John Kerry arrives in South Korea as tensions grow over warheads
US Secretary of State John Kerry arrives in South Korea as intelligence report admits North could have nuclear warhead fitted to missile.
US Secretary of State John Kerry arrived in South Korea today on an unusual diplomatic journey, traveling directly into a region bracing for a possible North Korean missile test and risking that his presence alone could spur Pyongyang into another headline-seeking provocation.
Kerry was kicking off four days of talks in East Asia amid speculation that the North's unpredictable regime would launch a mid-range missile designed to reach as far as the US territory of Guam. Kerry also planned to visit China and Japan.
North Korea often times its provocations to generate maximum attention, and Kerry's presence in Seoul will provide plenty of that, even if the United States is engaged in intense diplomacy with China, the North's benefactor, in an effort to lower tensions. Another dangerous date on the calendar is 15 April, the 101st birthday of North Korea's deceased founder, Kim Il-sung.
Kerry's trip coincides with the disclosure of a new US intelligence report that concludes North Korea has advanced its nuclear knowhow to the point that it could arm a ballistic missile with a nuclear warhead. The analysis, disclosed yesterday at a congressional hearing in Washington, said the Pentagon's intelligence wing has "moderate confidence" that North Korea has nuclear weapons capable of delivery by ballistic missiles but that the weapon would be unreliable.
Pentagon spokesman George Little said afterward that "it would be inaccurate to suggest that the North Korean regime has fully tested, developed or demonstrated the kinds of nuclear capabilities referenced" at the congressional hearing.
James Clapper, the director of national intelligence, said he concurred with Little and noted that the report alluded to at the hearing was compiled by the Pentagon's Defense Intelligence Agency and was not an assessment by the entire US intelligence community. "Moreover, North Korea has not yet demonstrated the full range of capabilities necessary for a nuclear armed missile," he said.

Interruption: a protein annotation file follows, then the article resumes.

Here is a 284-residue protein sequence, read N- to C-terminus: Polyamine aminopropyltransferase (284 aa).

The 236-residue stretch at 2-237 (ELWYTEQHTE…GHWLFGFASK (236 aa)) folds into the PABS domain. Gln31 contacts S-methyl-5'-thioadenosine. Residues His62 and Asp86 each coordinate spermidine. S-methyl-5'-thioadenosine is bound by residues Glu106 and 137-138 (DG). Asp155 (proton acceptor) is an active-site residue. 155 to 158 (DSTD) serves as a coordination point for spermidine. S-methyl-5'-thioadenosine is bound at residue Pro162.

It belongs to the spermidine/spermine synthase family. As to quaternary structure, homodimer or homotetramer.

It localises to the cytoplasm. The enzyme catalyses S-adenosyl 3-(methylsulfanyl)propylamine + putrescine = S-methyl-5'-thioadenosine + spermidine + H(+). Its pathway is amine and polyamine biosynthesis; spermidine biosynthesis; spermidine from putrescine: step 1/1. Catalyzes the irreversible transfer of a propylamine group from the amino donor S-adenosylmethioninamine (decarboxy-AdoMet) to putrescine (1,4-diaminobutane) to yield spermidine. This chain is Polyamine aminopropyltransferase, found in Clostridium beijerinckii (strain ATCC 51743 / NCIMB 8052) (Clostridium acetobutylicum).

President Barack Obama on Thursday urged calm, calling on Pyongyang to end its saber-rattling while sternly warning that he would "take all necessary steps" to protect American citizens.
Kerry's trip marks his first foray to the Asia-Pacific as America's top diplomat, spearheading the effort to "pivot" US power away from Europe and the Middle East and toward the world's most populous region and fulcrum of economic growth.
And it comes on the heels of months of provocative action and warlike rhetoric from Pyongyang, including talk of nuclear strikes against the United States — however outlandish analysts consider such threats. No one is discounting the danger entirely after tests of a nuclear device and ballistic missile technology in recent months.
Kerry's trip was planned well in advance of the latest danger to destabilize the Korean peninsula: North Korea's apparent preparations for another missile test in defiance of United Nations resolutions. The crisis clearly has overtaken the rest of his Asian agenda.
The Obama administration believes North Korea is preparing for another missile test, said a senior State Department official traveling with Kerry on the plane to Seoul. "We will show to our allies that we are prepared and we will defend them," the official said.
To mitigate the threat, however, Kerry is largely depending on China to take a bigger role in pressuring North Korea to live up to previous agreements to halt its nuclear and ballistic missile programs. It's a strategy that has worked poorly for the US for more than two decades.
Beijing has the most leverage with Pyongyang. It has massively boosted trade with its communist neighbor and maintains close military ties. And the US believes the Chinese could take several specific steps to show North Korea it cannot threaten regional stability with impunity.
These include getting China to cut off support for North Korea's weapons of mass destruction program, said the State Department official and another senior administration official, though they rejected that the US was seeking a commercial embargo against the North.
The officials spoke on condition of anonymity because they weren't authorized to speak publicly about Kerry's meetings in advance.
Neither could say, however, whether Pyongyang under its enigmatic young leader, Kim Jong-un, was actually listening at this point. One of them stressed that he "wouldn't say there is no conversation between them," but declined to describe the level and impact of Chinese-North Korean contacts.
Kim's actual control of the country also is unclear, the official added. Now 29 or 30, the basketball devotee and product of a Swiss boarding school inherited power from his late father, Kim Jong-il, some 16 months ago and has seemed to lead his country on an increasingly reckless path toward possible confrontation.
That has led many observers and policymakers abroad to devote increasing time toward analyzing what little information they have on Kim to figure out how he can be mollified without being rewarded.
Independent News Service